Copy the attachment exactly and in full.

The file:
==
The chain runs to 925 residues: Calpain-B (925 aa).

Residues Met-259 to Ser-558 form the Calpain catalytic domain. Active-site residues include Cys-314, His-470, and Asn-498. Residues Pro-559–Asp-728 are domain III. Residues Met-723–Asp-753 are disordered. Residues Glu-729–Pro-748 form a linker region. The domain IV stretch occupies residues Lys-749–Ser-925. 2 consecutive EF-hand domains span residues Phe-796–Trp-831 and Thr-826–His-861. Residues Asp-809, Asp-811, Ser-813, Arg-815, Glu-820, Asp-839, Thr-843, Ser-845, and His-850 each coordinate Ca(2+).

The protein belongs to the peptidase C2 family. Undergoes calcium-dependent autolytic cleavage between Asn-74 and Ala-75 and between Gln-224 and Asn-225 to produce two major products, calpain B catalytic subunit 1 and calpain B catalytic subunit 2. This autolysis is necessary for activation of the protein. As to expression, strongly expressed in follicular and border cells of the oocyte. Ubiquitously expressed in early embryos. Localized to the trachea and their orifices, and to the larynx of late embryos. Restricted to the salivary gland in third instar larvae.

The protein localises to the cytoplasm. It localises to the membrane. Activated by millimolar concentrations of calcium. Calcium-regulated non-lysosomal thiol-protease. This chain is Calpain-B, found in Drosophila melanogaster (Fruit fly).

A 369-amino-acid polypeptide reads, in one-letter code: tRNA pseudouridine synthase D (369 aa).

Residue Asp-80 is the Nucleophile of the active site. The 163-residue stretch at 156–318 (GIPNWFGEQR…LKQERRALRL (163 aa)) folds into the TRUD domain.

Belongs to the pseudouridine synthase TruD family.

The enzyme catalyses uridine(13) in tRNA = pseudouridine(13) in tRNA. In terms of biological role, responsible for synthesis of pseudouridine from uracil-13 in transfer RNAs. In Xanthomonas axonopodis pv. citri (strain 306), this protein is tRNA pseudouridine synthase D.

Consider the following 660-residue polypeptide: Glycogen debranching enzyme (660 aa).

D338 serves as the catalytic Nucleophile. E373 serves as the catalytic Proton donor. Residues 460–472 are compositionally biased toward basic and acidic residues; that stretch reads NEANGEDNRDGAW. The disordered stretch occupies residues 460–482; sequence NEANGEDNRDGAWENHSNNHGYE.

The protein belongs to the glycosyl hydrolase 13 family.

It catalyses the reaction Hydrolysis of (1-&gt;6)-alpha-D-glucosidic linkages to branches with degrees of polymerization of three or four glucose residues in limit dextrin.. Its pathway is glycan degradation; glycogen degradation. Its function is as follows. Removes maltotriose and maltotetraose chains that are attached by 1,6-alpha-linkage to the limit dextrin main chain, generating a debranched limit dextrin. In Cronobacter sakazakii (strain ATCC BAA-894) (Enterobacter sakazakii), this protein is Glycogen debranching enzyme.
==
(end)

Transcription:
The chain runs to 925 residues: Calpain-B (925 aa).

Residues Met-259 to Ser-558 form the Calpain catalytic domain. Active-site residues include Cys-314, His-470, and Asn-498. Residues Pro-559–Asp-728 are domain III. Residues Met-723–Asp-753 are disordered. Residues Glu-729–Pro-748 form a linker region. The domain IV stretch occupies residues Lys-749–Ser-925. 2 consecutive EF-hand domains span residues Phe-796–Trp-831 and Thr-826–His-861. Residues Asp-809, Asp-811, Ser-813, Arg-815, Glu-820, Asp-839, Thr-843, Ser-845, and His-850 each coordinate Ca(2+).

The protein belongs to the peptidase C2 family. Undergoes calcium-dependent autolytic cleavage between Asn-74 and Ala-75 and between Gln-224 and Asn-225 to produce two major products, calpain B catalytic subunit 1 and calpain B catalytic subunit 2. This autolysis is necessary for activation of the protein. As to expression, strongly expressed in follicular and border cells of the oocyte. Ubiquitously expressed in early embryos. Localized to the trachea and their orifices, and to the larynx of late embryos. Restricted to the salivary gland in third instar larvae.

The protein localises to the cytoplasm. It localises to the membrane. Activated by millimolar concentrations of calcium. Calcium-regulated non-lysosomal thiol-protease. This chain is Calpain-B, found in Drosophila melanogaster (Fruit fly).

A 369-amino-acid polypeptide reads, in one-letter code: tRNA pseudouridine synthase D (369 aa).

Residue Asp-80 is the Nucleophile of the active site. The 163-residue stretch at 156–318 (GIPNWFGEQR…LKQERRALRL (163 aa)) folds into the TRUD domain.

Belongs to the pseudouridine synthase TruD family.

The enzyme catalyses uridine(13) in tRNA = pseudouridine(13) in tRNA. In terms of biological role, responsible for synthesis of pseudouridine from uracil-13 in transfer RNAs. In Xanthomonas axonopodis pv. citri (strain 306), this protein is tRNA pseudouridine synthase D.

Consider the following 660-residue polypeptide: Glycogen debranching enzyme (660 aa).

D338 serves as the catalytic Nucleophile. E373 serves as the catalytic Proton donor. Residues 460–472 are compositionally biased toward basic and acidic residues; that stretch reads NEANGEDNRDGAW. The disordered stretch occupies residues 460–482; sequence NEANGEDNRDGAWENHSNNHGYE.

The protein belongs to the glycosyl hydrolase 13 family.

It catalyses the reaction Hydrolysis of (1-&gt;6)-alpha-D-glucosidic linkages to branches with degrees of polymerization of three or four glucose residues in limit dextrin.. Its pathway is glycan degradation; glycogen degradation. Its function is as follows. Removes maltotriose and maltotetraose chains that are attached by 1,6-alpha-linkage to the limit dextrin main chain, generating a debranched limit dextrin. In Cronobacter sakazakii (strain ATCC BAA-894) (Enterobacter sakazakii), this protein is Glycogen debranching enzyme.